LAUSD cuts positions to plug a budget hole without increasing class sizes
Esmeralda Fabián Romero | June 13, 2018
June 20 Update: The LAUSD board approved the 2018-19 budget as expected on June 19, and pledged support for a couple new initiatives, including college savings accounts and free college admissions tests. But again, senior district officials forecast that the district was headed towards financial catastrophe in just four years, when reserves are expected to fall short.
To plug a budget hole without increasing class sizes, LA Unified will cut or reassign nearly 500 positions. But fewer than 70 people will actually lose their jobs.
Those are highlights of the new $7.4 billion budget, which will be presented to the public next Tuesday and approved by the school board the same day. The budget is slightly lower than last year’s, which was $7.5 billion.
“The 15 percent in central office reduction has to be solid in order to keep reductions as far away as possible from school sites,” Scott Price, the district’s chief financial officer, said during a Monday briefing of the 2018-19 budget for members of the news media.
He said there will no be class size increases or cuts to programs, but the district’s central office personnel and some school site positions will have to shrink within the next six months. The majority of them, 490, will be reassigned with the same salary, while 34 will be reassigned to a lower-paid position, and 67 people will be separated or laid off.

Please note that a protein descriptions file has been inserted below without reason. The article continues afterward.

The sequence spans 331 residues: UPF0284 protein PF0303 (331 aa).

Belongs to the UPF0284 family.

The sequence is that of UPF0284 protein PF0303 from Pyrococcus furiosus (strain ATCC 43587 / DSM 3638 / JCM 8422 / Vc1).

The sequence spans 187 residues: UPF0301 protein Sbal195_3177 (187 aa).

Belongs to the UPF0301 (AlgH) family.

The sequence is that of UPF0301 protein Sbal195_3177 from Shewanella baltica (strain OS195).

A list of the classified positions being impacted can be found here on page 340.
The total number of district employees this year is 60,240.
This move could save nearly $86 million, said Price, who reiterated that the district continues to face a structural deficit.
The district must adopt a new budget on or before June 30. The board was supposed to conduct a hearing of it at this Tuesday’s meeting but ran out of time, eliciting complaints from parents. Now the budget has to be presented for consideration and voted on for final approval next Tuesday.
Even with an ending balance reserve of $670 million from the current fiscal year, most of that money will go to employee wage increases — both those approved this month for classified workers and an increase expected in a new teachers contract — and to cover pension and healthcare costs until 2020-21. It’s projected that the reserve will be exhausted by then, leaving a $258 million deficit, according to district budget documents.
On Tuesday, the school board approved a salary increase for the district’s largest classified workers union, SEIU Local 99, which covers cafeteria workers, bus drivers, and other school service employees. The local teachers union, United Teachers Los Angeles, is in ongoing negotiations with the district.
Part of that reserve will also be used for a one-time allocation for the schools serving a higher concentration of high-needs students as directed by the Student Equity Need Index, approved by the board in April. The one-time allocation means that once that money is spent, there’s no expectation the funds will be available in a future year. How those funds will be distributed under the index has not yet been determined, Price said.
He also said the district is not expecting to get “new money” as revenue in the next three years, as enrollment is projected to continue declining at the same rate.